From The Blue Line To The Boardroom: Mathieu Schneider enjoying role with NHLPA

NHL Veteran Defenseman Mathieu Schneider Finds New Challenges In His Role With The NHLPA

As an NHL defenseman, Mathieu Schneider was known as an offensive force who displayed a combination of skill and smarts on the ice. Those same attributes are still serving him well now that he’s traded in his skates for a pair of wing tips.

After calling the 2009-10 season the final campaign of a 20-year career that saw him play for 10 different franchises, the New York City native found a stable home with the NHL Players’ Association as the special assistant to the executive director, a newly created position in 2011.

“I never really envisioned myself moving to Toronto and working full time in the office. That kind of happened after I made my decision to retire,” says Schneider, who still resides with his family at his Manhattan Beach, Calif., home in the summer months but works out of the NHLPA’s Toronto offices during the season.

“Stepping into the role at the Players’ Association gave me some certainty. I think that’s one of the things that guys have so much trouble with when they retire — finding something that’s meaningful in their lives outside of the game.

“For me, I feel very fortunate that I was able to find something that I love to do so quickly.”
Despite a wealth of knowledge accumulated over the span of his career, Schneider never heard the call of coaching, saying that in order to be an NHL coach, one has to exude a little bit of an “edge.”

While the 45-year-old Schneider still has not ruled out being involved with player development — especially working with younger 15-17-year-old defenseman — he’s enjoying his role with the NHLPA and sees himself remaining with the organization for the “foreseeable future.”

When Donald Fehr, who has been the NHLPA’s executive director since 2010, went looking for someone to fill the role of a special assistant, he said the ideal person was an ex-player who was respected by a “very wide swath of players” and had previous experience with union affairs.

Five years after hanging up his competitive skates, Mathieu Schneider remains close to the game in his role as the assistant to the NHLPA’s executive director.Five years after hanging up his competitive skates, Mathieu Schneider remains close to the game in his role as the assistant to the NHLPA’s executive director.

Schneider was that guy. Over the course of his career, he spent time as a player representative on the executive board along with the vice president of the Interim Executive Committee (2006-07) and a member of the Executive Director Search Committee (2009-10).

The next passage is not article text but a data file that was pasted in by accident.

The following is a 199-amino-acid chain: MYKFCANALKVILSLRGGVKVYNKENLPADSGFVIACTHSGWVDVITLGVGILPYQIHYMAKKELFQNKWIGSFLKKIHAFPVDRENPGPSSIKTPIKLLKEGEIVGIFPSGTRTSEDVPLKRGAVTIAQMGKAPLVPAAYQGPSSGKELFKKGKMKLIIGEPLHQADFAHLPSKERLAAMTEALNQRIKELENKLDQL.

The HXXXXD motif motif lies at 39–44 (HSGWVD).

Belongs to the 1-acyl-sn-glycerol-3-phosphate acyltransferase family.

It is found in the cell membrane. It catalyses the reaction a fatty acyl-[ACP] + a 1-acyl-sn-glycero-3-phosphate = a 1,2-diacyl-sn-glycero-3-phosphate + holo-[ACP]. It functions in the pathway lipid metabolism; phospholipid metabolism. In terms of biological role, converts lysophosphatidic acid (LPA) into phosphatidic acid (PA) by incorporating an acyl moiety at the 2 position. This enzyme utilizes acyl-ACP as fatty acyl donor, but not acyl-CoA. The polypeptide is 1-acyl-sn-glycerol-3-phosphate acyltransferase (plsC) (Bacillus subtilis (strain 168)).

“The essence of what the union does is communicate with players and then act on their behalf,” Fehr says. “You have to be able to speak their language, and you have to be able to understand what they tell you. You have to have some familiarity with what they’re going through day by day as well as the large topics, major economic questions and so on.”

As Fehr spearheaded the NHLPA’s reorganization starting in late 2010, he got to know Schneider better and became more familiar with his business acumen. In short, the same skills that caught the eye of NHL general managers over the course of his playing career were exactly what Fehr was looking for.

“I got to know him quite well during that process, and I got to see him interact with former players,” says Fehr, who made his mark as the head of the powerful Major League Baseball Players' Association from 1985-2009.

“I got a glimpse of how his mind works. I got a real sense of his level of preparation and his dedication, integrity, sort of soup to nuts.”

Schneider’s first notable project with the Players’ Association was to team up with Brendan Shanahan, the NHL’s former director of player safety, to rid the game of dangerous hits.

Whether it is salary arbitration, reviewing hockey revenues, preparing for collective bargaining or discussing equipment and rules issues, Schneider has his hand in every aspect of business affairs dealing with the league’s 600-plus players. He also works directly with players to “educate them to make the best decision possible for themselves.”

“Essentially, I would say my role is to give Don a solid perspective of a player’s point of view on any issue.”­

— Mathieu Schneider on his role with the NHL Players' Association

“Essentially, I would say my role is to give Don a solid perspective of a player’s point of view on any issue,” says Schneider, who played 1,200-plus NHL games, in addition to wearing the red, white and blue in the 1996 World Cup of Hockey and two Olympics (1998 and 2002).

“We do an awful lot of things. We have a small shop. I’m pretty much looped into everything that happens in the office now, and my job is to be able to relay that to the players and conversely, give Don a good idea of what the players are willing to do and what the players want from us.”

To accomplish that, Schneider serves on a handful of committees, including the NHL/NHLPA Competition Committee, which he served on during his playing days and now as an executive.

With August and September being quieter months for Schneider, he has spent more time with his wife and four kids, but when the seasons kicks off in early October, he will commute between the NHLPA offices in Toronto and the league offices in New York City for meetings and other obligations.

While there won’t be anything consistent about his schedule once the regular season begins, Schneider remains a reliable voice for the players and a trusted confidant for Fehr.

“There’s no meeting that he can’t go to,” Fehr says. “There are a whole lot of meetings that I insist that he goes to. He’s virtually involved in all aspects of our operations.”



Photos By Getty Images


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